Wednesday, July 4, 2012

Fourth of July In DC

There is no better place to be on the Fourth of July than in the nation's capital. It was a scorching 96 degrees today in Washington, D.C. but that didn't stop the Vanderbilt cohort from exploring. We looked at monuments, saw a parade, took pictures, visited museums, played an interesting word game, and gawked at the beautiful fireworks show. It was a very fun and eventful day, but it was also surprisingly educational. By the end of the day, I was left with a mixture of confusing feelings, as well as with a profound new view of the world in which we live in.

The day started as it usually does with me and the other Vanderbilt girls waking up and groggily preparing ourselves for the day’s activities. We left our hotel around 11:30 and made our way through the throng of people to various places around the city. Every now and then we would stop to take some pictures by some sort of interesting or intricate monument. At one point we came upon a road that had people lined up on either side of it. Being the curious adolescent that I am, I asked someone what everyone is lined up for. "There is a parade happing here in 45 minutes," a police officer told me without even looking up from the notepad she was writing on. I thanked her and hurried back to my chaperone. When I returned to my cohort, I informed them of the parade and asked if they wanted to see it. They agreed, so we watched a bit of the parade and then headed towards the Holocaust museum. I don't know what I was expecting, but it certainly wasn't the emotional strain I felt after we toured the exhibit.

We started by learning about a Jewish boy named Daniel. The exhibit chronicled his life and had replicas of his different homes throughout the years, from the modern home he lived in before the rise of Adolf Hitler, to the concentration camps where his mother and younger sister Erica were murdered. Daniel survived the Holocaust, but thousands of other children, as well as adults, had not.

It was a four story long exhibit. After depicting Daniel's life, it showed several different stories of the Holocaust. One short film clip described it as "an entire school vanishing every day for 8 years." No Jewish soul was spared; not even young children. Their lives would end even before it began. I saw the faces of young girls my age who were murdered before they were even married. I saw the blue striped pajamas the Jewish people were forced to wear, and saw various videos of concentration camps. After a while, it became too much for me and I had to take a break from the exhibit.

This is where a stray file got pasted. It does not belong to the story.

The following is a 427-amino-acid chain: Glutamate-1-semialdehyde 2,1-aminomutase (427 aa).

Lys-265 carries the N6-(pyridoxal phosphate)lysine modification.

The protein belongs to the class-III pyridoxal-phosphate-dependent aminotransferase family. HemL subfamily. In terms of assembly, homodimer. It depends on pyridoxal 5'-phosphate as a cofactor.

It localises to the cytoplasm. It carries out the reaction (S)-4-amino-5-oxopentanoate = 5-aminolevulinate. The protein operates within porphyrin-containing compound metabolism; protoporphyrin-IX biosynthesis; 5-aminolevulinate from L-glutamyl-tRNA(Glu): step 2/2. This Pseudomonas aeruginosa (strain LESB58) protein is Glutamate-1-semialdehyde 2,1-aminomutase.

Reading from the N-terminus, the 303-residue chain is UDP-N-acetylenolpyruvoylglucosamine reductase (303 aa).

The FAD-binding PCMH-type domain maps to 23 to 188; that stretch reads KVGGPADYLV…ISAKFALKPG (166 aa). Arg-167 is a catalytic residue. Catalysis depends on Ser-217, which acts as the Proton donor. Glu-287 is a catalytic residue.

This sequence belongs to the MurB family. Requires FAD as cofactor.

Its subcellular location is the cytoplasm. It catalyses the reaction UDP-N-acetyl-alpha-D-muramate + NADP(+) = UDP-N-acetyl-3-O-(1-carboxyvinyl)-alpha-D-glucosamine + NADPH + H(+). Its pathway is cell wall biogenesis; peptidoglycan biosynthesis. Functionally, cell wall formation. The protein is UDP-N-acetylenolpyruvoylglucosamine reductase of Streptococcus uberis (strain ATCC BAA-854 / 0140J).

I found a vacant bench in the corner of one exhibit and planted myself there as I reflected on what I had just seen. I never realized how incredibly fortunate I am to live in a land where I am not persecuted for my race. I could not fathom going through what the Jewish people of Nazi Germany went through under Hitler's hand. What's worse is that genocide still continues today in parts of Africa, Israel, and other parts of the world. It made me question the nature of men and evil and hate in the world we live in. However, after visiting the Smithsonian Museum I started to believe in the beauty of the world again. 

We watched a show called Journey to the Stars. It was a short documentary on the history of the sun and the stars. I was much too mesmerized by the magnificent pictures to properly listen to the facts, but I remember thinking how beautiful and interesting space is. It made me curious about the history and fate of the world.
After visiting the museums, we walked to the National Mall and found a place to watch the fireworks. Sweat glistened on our foreheads, our clothes clung to our bodies, and our legs ached from walking, so we decided to just rest for two hours until the fireworks began. To pass the time, we played a fun little game Hannah introduced us to.

Before we knew it it was 9:10. We watched in amazement as multicolored fireworks flared in the sky, emitting a loud boom and lighting the night sky. I have never seen such big and beautiful fireworks before in my life, and I will not forget them anytime soon.

The Surprises and Adventures Continue